The lysogenic cycle is one of two cycles of viral reproduction that occurs after a virus infects a host cell. Unlike the lytic cycle, which results in the rapid lysis of the host cell and the release of new viral particles, the lysogenic process is characterized by integrating the viral genome into the host cell's genome, leading to latent infection. During the lysogenic cycle, the viral genome, which is often in the form of a circular or linear DNA molecule, is integrated into the host cell's chromosome through a process known as site-specific recombination. Once combined, the viral DNA, known as a prophage, is replicated and passed on to daughter cells during cell division. While integrated into the host genome, the prophage remains inactive and does not produce viral particles. However, under certain conditions, such as exposure to stress or DNA damage, the prophage can be activated and enter the lytic cycle, producing new viral particles and the lysis of the host cell. The lysogenic cycle is an essential mechanism for spreading viral genetic material and the evolution of new viral strains. By integrating into the host genome, viral genes can be passed on to future generations of host cells, potentially leading to the acquisition of new functions or adaptations. In some cases, lysogenic viruses can also benefit their host, such as increased resistance to environmental stressors. One well-known example of a lysogenic virus is the bacteriophage lambda, which infects the bacterium Escherichia coli. Lambda can undergo both the lysogenic and lytic cycles, and the decision between the two is primarily determined by the presence or absence of a repressor protein that regulates the expression of the lytic genes. When the repressor is present, the virus enters the lysogenic cycle, while when the repressor is absent, the virus enters the lytic cycle. Understanding the mechanisms of the lysogenic cycle is essential for developing strategies to control the spread of viral infections and developing new therapies and vaccines.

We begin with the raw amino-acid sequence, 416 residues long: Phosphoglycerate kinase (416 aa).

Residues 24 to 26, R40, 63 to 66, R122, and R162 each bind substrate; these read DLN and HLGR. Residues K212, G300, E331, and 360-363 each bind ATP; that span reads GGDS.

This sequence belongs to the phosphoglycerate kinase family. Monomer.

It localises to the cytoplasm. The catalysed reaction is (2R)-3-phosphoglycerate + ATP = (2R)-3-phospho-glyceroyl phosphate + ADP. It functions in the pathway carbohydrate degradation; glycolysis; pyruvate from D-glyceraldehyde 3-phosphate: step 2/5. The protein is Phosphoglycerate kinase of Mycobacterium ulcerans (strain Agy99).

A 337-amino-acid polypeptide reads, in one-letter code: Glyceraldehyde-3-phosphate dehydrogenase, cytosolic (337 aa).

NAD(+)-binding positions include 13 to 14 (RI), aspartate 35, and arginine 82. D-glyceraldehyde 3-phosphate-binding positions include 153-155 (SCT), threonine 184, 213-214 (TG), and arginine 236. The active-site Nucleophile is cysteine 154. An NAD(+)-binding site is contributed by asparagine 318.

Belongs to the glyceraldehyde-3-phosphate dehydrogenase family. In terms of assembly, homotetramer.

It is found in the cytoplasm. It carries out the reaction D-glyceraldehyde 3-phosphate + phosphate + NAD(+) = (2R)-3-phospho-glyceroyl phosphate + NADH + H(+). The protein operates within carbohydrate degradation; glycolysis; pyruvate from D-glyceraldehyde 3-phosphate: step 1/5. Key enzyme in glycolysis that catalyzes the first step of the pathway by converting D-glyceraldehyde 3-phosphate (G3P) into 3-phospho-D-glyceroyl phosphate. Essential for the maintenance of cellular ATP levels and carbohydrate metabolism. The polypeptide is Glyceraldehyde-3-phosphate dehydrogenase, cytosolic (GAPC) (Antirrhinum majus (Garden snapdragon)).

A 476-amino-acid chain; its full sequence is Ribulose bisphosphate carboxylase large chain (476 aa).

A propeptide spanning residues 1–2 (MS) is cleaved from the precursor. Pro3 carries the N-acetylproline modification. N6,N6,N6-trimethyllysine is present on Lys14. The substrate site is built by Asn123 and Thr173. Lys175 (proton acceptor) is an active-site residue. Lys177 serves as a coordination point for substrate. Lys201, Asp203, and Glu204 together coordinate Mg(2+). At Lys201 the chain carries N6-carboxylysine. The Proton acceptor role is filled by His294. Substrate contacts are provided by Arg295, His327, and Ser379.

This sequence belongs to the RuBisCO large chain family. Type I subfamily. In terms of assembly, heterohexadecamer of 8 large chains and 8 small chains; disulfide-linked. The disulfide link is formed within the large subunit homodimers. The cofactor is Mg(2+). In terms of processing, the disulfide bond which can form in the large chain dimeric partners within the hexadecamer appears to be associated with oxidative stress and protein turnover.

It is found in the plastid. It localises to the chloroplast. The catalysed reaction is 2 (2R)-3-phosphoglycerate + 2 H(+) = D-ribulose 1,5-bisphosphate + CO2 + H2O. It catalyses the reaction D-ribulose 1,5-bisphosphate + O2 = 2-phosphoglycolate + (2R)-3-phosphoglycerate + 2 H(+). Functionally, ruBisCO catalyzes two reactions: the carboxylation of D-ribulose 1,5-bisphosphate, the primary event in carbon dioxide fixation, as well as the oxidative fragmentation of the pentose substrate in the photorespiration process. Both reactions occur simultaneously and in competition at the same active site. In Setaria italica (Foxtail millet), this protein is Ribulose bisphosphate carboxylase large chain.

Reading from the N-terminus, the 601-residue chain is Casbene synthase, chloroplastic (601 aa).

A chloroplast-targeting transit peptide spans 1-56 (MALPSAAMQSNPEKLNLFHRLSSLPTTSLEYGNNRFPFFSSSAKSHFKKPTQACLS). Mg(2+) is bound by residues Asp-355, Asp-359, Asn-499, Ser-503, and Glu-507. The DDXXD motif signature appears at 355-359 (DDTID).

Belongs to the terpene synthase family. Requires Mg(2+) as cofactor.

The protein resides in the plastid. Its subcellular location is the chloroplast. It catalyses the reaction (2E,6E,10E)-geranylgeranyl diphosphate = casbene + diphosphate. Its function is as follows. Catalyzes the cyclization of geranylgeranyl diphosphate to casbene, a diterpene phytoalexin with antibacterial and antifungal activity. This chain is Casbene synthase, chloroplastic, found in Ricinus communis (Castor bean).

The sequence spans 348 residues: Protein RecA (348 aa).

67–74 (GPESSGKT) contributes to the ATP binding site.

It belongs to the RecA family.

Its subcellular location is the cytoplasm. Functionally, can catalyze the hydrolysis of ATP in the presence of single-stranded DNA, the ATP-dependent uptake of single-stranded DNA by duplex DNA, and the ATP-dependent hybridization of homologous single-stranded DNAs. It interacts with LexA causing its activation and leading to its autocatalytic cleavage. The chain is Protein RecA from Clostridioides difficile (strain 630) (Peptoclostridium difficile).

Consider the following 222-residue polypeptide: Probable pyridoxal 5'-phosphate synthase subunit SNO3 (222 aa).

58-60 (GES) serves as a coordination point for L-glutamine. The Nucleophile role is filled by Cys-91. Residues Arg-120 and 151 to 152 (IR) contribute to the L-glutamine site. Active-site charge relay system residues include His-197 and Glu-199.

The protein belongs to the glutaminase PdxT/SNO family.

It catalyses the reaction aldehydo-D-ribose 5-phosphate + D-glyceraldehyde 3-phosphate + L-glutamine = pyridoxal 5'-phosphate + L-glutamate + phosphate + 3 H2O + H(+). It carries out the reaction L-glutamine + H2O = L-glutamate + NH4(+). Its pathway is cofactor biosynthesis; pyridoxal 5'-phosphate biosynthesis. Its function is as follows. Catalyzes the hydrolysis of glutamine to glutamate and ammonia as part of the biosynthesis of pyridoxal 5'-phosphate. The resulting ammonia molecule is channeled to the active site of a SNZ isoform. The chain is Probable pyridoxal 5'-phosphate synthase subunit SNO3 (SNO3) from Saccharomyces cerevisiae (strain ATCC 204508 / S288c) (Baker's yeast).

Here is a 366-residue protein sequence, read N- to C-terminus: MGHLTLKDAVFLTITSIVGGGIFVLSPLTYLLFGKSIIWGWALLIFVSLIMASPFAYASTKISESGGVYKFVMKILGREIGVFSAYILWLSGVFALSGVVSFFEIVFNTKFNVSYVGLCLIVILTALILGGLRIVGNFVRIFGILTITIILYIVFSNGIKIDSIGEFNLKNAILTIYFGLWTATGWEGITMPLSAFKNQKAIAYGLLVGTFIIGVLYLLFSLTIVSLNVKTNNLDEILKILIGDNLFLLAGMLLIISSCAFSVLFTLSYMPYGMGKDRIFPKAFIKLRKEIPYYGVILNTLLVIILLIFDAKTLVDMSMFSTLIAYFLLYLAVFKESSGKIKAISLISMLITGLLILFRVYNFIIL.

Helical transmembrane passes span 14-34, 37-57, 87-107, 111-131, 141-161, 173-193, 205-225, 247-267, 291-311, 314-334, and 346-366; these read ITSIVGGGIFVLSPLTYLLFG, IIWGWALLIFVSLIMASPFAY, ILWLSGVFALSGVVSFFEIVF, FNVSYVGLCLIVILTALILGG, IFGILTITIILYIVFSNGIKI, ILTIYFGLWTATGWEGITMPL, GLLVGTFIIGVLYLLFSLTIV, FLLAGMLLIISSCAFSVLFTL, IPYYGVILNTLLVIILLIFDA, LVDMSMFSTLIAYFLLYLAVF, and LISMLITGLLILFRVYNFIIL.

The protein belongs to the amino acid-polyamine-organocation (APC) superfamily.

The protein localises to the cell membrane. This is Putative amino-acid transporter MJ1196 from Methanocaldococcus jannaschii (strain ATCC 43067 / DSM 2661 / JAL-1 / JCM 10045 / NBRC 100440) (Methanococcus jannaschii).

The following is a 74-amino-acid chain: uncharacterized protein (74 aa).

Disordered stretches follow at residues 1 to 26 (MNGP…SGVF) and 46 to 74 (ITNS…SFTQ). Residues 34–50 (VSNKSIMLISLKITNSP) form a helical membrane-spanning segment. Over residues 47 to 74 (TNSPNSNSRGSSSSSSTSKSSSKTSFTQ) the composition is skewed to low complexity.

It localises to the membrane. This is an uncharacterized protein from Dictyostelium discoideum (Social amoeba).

GenSmart Optimization is a free online tool for performing codon optimization to improve gene expression. GenScript's patented algorithms are integrated into the tool to optimize the computing capability of high-performance sequence generation.
GenSmart™ Design is a free online DNA construct design tool developed by GenScript. GenSmart™ Design has two design modules, the Create Construct module for individual plasmid design and the Create Library module for DNA library design.
This online tool shows commonly used genetic codon frequency table in expression host organisms including Escherichia coli and other common host organisms.
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If you know of any terms that have been omitted from this glossary that you feel would be useful to include, please send detail to the Editorial Office at GenScript: [email protected]